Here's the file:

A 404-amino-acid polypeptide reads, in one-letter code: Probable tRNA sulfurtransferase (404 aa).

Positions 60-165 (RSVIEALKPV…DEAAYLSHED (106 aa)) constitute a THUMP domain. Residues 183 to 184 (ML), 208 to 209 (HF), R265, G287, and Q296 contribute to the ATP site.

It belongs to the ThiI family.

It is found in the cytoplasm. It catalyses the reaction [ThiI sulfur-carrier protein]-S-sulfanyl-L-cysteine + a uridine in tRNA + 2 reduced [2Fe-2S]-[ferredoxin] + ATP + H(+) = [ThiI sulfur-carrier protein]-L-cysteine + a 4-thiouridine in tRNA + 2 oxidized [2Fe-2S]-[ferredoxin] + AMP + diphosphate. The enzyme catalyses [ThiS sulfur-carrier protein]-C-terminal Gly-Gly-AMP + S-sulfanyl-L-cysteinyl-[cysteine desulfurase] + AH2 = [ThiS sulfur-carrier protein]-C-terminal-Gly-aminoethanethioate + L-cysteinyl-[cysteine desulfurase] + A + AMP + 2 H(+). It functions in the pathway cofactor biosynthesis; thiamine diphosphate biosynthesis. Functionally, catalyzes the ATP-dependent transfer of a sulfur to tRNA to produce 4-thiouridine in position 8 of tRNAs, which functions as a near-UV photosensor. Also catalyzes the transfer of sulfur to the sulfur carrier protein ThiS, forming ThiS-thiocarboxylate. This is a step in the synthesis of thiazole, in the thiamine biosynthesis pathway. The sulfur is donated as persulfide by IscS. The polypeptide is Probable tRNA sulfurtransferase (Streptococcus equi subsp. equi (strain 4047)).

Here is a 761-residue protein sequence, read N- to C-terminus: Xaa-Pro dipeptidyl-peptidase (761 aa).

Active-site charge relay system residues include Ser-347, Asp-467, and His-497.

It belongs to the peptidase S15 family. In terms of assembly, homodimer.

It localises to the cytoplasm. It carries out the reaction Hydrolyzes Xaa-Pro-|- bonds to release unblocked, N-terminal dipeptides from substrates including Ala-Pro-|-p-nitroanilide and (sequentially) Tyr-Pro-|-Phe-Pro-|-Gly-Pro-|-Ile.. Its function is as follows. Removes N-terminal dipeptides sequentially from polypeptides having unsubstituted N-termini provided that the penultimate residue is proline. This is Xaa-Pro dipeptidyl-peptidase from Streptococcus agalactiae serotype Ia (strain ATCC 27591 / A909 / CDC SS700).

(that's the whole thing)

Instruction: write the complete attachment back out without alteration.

A 404-amino-acid polypeptide reads, in one-letter code: Probable tRNA sulfurtransferase (404 aa).

Positions 60-165 (RSVIEALKPV…DEAAYLSHED (106 aa)) constitute a THUMP domain. Residues 183 to 184 (ML), 208 to 209 (HF), R265, G287, and Q296 contribute to the ATP site.

It belongs to the ThiI family.

It is found in the cytoplasm. It catalyses the reaction [ThiI sulfur-carrier protein]-S-sulfanyl-L-cysteine + a uridine in tRNA + 2 reduced [2Fe-2S]-[ferredoxin] + ATP + H(+) = [ThiI sulfur-carrier protein]-L-cysteine + a 4-thiouridine in tRNA + 2 oxidized [2Fe-2S]-[ferredoxin] + AMP + diphosphate. The enzyme catalyses [ThiS sulfur-carrier protein]-C-terminal Gly-Gly-AMP + S-sulfanyl-L-cysteinyl-[cysteine desulfurase] + AH2 = [ThiS sulfur-carrier protein]-C-terminal-Gly-aminoethanethioate + L-cysteinyl-[cysteine desulfurase] + A + AMP + 2 H(+). It functions in the pathway cofactor biosynthesis; thiamine diphosphate biosynthesis. Functionally, catalyzes the ATP-dependent transfer of a sulfur to tRNA to produce 4-thiouridine in position 8 of tRNAs, which functions as a near-UV photosensor. Also catalyzes the transfer of sulfur to the sulfur carrier protein ThiS, forming ThiS-thiocarboxylate. This is a step in the synthesis of thiazole, in the thiamine biosynthesis pathway. The sulfur is donated as persulfide by IscS. The polypeptide is Probable tRNA sulfurtransferase (Streptococcus equi subsp. equi (strain 4047)).

Here is a 761-residue protein sequence, read N- to C-terminus: Xaa-Pro dipeptidyl-peptidase (761 aa).

Active-site charge relay system residues include Ser-347, Asp-467, and His-497.

It belongs to the peptidase S15 family. In terms of assembly, homodimer.

It localises to the cytoplasm. It carries out the reaction Hydrolyzes Xaa-Pro-|- bonds to release unblocked, N-terminal dipeptides from substrates including Ala-Pro-|-p-nitroanilide and (sequentially) Tyr-Pro-|-Phe-Pro-|-Gly-Pro-|-Ile.. Its function is as follows. Removes N-terminal dipeptides sequentially from polypeptides having unsubstituted N-termini provided that the penultimate residue is proline. This is Xaa-Pro dipeptidyl-peptidase from Streptococcus agalactiae serotype Ia (strain ATCC 27591 / A909 / CDC SS700).